Making Summer Last with Soups

Here at Sweet Judy Blues, the temperature has dropped and you can feel fall coming. Another sign that summer’s almost over? The harvest from our garden has trailed off. It’s sad to see the season end, but we’ve had an awesome summer and our garden has given us so many delicious vegetables. Throughout the past few months, we’ve had a bounty of tomatoes, zucchini, cucumber, arugula, spinach, lettuce, red and orange peppers, jalapeños, eggplant, yellow squash, butternut squash, radishes, basil, cilantro, and parsley.


When a crop is ready to harvest, you usually end up with a lot of it all at once. It’s amazing to have that payoff after you’ve been tending it for weeks or months, but when you’re only growing it for your family, it can also be overwhelming. The pressure is on to use it all up before anything goes bad. You can get pretty creative with different ways you can use whatever you’ve got. But realistically, does anyone want to eat zucchini for every meal for a week straight?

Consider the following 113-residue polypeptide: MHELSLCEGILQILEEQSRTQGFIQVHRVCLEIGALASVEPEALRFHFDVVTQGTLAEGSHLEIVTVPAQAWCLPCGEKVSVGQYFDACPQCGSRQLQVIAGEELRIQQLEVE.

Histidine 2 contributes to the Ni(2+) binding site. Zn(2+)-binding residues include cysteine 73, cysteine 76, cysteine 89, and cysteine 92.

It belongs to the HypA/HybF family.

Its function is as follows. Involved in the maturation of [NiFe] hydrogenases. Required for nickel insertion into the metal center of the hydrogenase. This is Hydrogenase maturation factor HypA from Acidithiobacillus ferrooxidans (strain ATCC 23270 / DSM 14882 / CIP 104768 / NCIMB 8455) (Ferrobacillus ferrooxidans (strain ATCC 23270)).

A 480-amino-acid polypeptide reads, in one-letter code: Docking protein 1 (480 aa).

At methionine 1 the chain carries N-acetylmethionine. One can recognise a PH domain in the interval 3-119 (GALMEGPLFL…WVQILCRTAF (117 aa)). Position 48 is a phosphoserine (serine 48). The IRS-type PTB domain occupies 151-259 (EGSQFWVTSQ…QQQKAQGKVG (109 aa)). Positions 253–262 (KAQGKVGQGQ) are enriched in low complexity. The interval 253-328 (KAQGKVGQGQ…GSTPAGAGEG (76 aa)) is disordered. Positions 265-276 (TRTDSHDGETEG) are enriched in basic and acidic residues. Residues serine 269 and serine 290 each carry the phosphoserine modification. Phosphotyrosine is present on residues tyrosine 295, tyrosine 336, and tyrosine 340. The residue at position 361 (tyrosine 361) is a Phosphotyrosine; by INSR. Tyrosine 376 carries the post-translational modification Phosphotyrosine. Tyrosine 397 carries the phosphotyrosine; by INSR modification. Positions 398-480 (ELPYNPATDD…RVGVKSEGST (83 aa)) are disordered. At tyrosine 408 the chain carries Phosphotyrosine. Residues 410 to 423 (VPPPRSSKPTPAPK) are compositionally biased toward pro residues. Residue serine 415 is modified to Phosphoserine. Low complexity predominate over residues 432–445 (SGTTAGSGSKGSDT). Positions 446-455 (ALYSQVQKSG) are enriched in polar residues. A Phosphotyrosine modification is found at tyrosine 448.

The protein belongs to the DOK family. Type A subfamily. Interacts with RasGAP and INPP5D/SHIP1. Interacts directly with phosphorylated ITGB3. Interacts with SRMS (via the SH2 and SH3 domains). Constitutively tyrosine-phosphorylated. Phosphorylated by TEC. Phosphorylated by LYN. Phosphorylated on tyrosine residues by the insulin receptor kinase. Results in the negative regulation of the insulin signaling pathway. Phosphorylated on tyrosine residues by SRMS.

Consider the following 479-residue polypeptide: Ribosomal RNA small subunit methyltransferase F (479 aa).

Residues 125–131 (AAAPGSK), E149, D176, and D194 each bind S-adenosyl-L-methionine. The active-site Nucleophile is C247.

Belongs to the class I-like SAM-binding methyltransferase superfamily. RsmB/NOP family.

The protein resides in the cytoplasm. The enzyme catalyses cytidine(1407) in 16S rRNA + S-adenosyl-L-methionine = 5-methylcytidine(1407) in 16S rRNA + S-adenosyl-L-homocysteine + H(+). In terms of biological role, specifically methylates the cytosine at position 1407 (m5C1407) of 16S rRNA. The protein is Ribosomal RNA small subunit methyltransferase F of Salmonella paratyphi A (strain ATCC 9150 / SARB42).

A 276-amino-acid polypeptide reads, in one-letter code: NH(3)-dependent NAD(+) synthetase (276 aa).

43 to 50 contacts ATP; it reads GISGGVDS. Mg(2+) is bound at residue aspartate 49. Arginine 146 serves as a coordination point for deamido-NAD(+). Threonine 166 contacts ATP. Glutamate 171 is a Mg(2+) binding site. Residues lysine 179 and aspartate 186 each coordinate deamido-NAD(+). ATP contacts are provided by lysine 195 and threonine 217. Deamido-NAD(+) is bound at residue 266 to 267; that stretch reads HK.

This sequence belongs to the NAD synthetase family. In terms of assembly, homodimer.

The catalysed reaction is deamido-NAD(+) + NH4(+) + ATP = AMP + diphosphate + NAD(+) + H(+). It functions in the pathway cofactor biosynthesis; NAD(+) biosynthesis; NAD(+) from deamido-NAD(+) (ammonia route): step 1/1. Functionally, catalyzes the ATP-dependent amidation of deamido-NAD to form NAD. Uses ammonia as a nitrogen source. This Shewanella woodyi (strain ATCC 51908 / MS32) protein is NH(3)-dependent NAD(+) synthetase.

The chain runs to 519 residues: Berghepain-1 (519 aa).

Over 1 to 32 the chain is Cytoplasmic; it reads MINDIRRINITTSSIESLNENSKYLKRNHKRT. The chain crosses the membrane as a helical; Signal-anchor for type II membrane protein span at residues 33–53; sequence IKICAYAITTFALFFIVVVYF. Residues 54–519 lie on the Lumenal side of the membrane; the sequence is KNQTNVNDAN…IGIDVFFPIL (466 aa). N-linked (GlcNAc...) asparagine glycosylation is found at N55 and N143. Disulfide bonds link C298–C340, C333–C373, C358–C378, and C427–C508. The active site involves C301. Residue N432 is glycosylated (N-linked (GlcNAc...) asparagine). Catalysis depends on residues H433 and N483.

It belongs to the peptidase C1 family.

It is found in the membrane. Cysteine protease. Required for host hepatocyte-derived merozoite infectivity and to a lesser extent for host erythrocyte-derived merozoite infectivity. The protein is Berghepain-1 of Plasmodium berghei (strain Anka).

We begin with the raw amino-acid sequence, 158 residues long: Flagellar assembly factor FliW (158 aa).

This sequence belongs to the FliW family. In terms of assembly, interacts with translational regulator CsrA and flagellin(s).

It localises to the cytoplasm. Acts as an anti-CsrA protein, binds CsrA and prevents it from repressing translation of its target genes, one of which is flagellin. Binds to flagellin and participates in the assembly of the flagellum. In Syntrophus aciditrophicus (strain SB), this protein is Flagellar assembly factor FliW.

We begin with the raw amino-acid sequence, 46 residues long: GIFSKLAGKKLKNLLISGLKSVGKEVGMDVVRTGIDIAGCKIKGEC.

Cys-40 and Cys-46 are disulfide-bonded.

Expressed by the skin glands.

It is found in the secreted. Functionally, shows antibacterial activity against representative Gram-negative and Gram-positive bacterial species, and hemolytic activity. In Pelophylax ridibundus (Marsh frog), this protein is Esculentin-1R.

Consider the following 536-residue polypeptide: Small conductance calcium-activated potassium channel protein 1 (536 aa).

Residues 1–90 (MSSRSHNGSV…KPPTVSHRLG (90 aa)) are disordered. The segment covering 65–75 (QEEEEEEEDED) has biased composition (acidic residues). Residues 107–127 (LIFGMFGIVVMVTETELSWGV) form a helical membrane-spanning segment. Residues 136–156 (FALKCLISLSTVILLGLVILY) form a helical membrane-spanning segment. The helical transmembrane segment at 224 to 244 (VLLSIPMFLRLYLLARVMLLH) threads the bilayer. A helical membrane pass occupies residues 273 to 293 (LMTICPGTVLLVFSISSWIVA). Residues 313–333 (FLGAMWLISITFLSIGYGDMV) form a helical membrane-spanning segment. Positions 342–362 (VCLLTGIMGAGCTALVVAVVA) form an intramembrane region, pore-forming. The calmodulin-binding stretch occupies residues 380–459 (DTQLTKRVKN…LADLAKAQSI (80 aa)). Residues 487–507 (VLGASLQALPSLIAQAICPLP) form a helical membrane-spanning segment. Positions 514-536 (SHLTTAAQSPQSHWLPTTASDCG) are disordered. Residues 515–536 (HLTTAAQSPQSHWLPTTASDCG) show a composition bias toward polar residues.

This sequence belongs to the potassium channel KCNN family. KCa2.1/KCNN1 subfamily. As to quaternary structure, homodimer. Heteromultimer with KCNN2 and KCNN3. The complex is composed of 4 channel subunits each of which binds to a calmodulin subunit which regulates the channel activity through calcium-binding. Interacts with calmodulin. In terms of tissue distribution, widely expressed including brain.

We wanted to bring our summer harvest into the winter, when we’ll be sun-starved and dreaming about the days when we could pluck fresh veggies straight from the garden. So we’ve pickled cucumbers, radishes, and jalapeños, and made a few big batches of soup that we’ve frozen in individual portions. I’ve linked to the recipes we started with, but we altered them and also tripled or quadrupled them all since we had so many veggies to use up.

Zucchini, Leek & Basil Soup

I love the “green” flavor of this one! But after we blended it, we felt like it lacked body. We added quinoa to give it texture and protein.

Summer Squash Soup

We left out the potato and ramped up the spices, and ended up with a creamy soup with a kick.

Roasted Tomato Soup

Instead of roasting the tomatoes at a high temperature for 20-30 minutes like it says in this recipe, we slow-roasted them at 250 degrees for about four hours. Maybe this kept more moisture inside, because we had to simmer the soup longer for it to reduce enough to have that tomato soup thickness. It took longer, but we think it improved the flavor.

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Hope your summer has been fun and fruitful. Here’s to a break from the heat and a new season!